Treatment & Side Effects
The role of the general practitioner in cancer care is evolving. In addition to the long-standing and well-established role of the GP in cancer prevention, screening, diagnosis, support and palliation, GPs are now playing a larger role in treatment and follow-up (McAvoy 2007). This includes haematological and biochemical tests prior to chemotherapy cycles and the management of side effects. Following active treatment, GPs are increasingly involved in survivorship care and palliative care (Mitchell 2008).
In a recent survey, GPs were asked what topic relating to cancer care was most useful to them. The number one area was “keeping up to date with common cancer treatments and potential side effects” (Haynes 2013).
eviQ is a resource put out by the Cancer Institute NSW, which has become the preferred provider of evidence-based cancer treatment information at the point of care. Its secondary purpose is to provide reference standards to support measurement and reporting of the delivery of cancer treatments, in order to determine strategies to reduce variation and improve patient outcomes. Registration is free and only takes a few minutes to complete.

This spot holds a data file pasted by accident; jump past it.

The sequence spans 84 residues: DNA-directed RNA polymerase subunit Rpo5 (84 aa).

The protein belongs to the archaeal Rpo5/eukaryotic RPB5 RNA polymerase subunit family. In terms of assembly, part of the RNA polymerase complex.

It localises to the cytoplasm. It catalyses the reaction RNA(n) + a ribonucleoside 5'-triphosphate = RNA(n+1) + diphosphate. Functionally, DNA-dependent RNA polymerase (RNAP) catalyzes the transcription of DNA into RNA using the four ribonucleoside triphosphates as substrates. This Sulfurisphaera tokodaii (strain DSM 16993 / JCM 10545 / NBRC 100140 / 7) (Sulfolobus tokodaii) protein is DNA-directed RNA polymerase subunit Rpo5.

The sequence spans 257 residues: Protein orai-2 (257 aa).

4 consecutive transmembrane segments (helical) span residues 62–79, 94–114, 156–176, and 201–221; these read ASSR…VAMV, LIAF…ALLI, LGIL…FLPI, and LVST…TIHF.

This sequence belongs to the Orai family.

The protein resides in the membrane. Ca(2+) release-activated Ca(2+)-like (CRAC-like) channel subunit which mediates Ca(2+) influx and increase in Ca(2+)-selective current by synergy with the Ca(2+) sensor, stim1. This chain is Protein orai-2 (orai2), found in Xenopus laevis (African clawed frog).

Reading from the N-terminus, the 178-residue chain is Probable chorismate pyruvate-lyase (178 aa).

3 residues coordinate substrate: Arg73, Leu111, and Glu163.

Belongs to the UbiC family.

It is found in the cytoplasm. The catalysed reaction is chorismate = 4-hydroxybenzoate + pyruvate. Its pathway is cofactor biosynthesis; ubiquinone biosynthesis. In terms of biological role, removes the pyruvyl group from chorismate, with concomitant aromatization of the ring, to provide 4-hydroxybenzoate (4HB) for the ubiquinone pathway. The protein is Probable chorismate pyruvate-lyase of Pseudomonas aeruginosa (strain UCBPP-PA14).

Cancer Council Tasmania has developed evidence-based Patient Management Treatment Frameworks
Currently, frameworks are available for the following malignancies:
- Acute Myeloid Leukemia
- Breast Cancer
- Colorectal Cancer
- Head & Neck Cancers
- Lung Cancer
- Malignant Glioma
- Non-Hodgkins Lymphoma
- Prostate Cancer
The Department of Health and Ageing has launched the e-Health Record System across Australia. Health professionals can sign-up and maintain a record of their patient’s health record including event and discharge summaries, medicare information, advance care directive custodians and more.
- Peter Mac- Information about Chemotherapy for GPs
- PDQ (Physician Data Query) – National Cancer Institute’s Comprehensive Cancer Database
Summaries are available in two formats: one for patients and one for health professionals. The versions for health professionals are peer-reviewed, evidence-based and fully referenced with links to PubMed abstracts.
CI-SCaT pages developed by the NSW Cancer Institute. GPs can have access to protocols to deal with common side effects of chemotherapy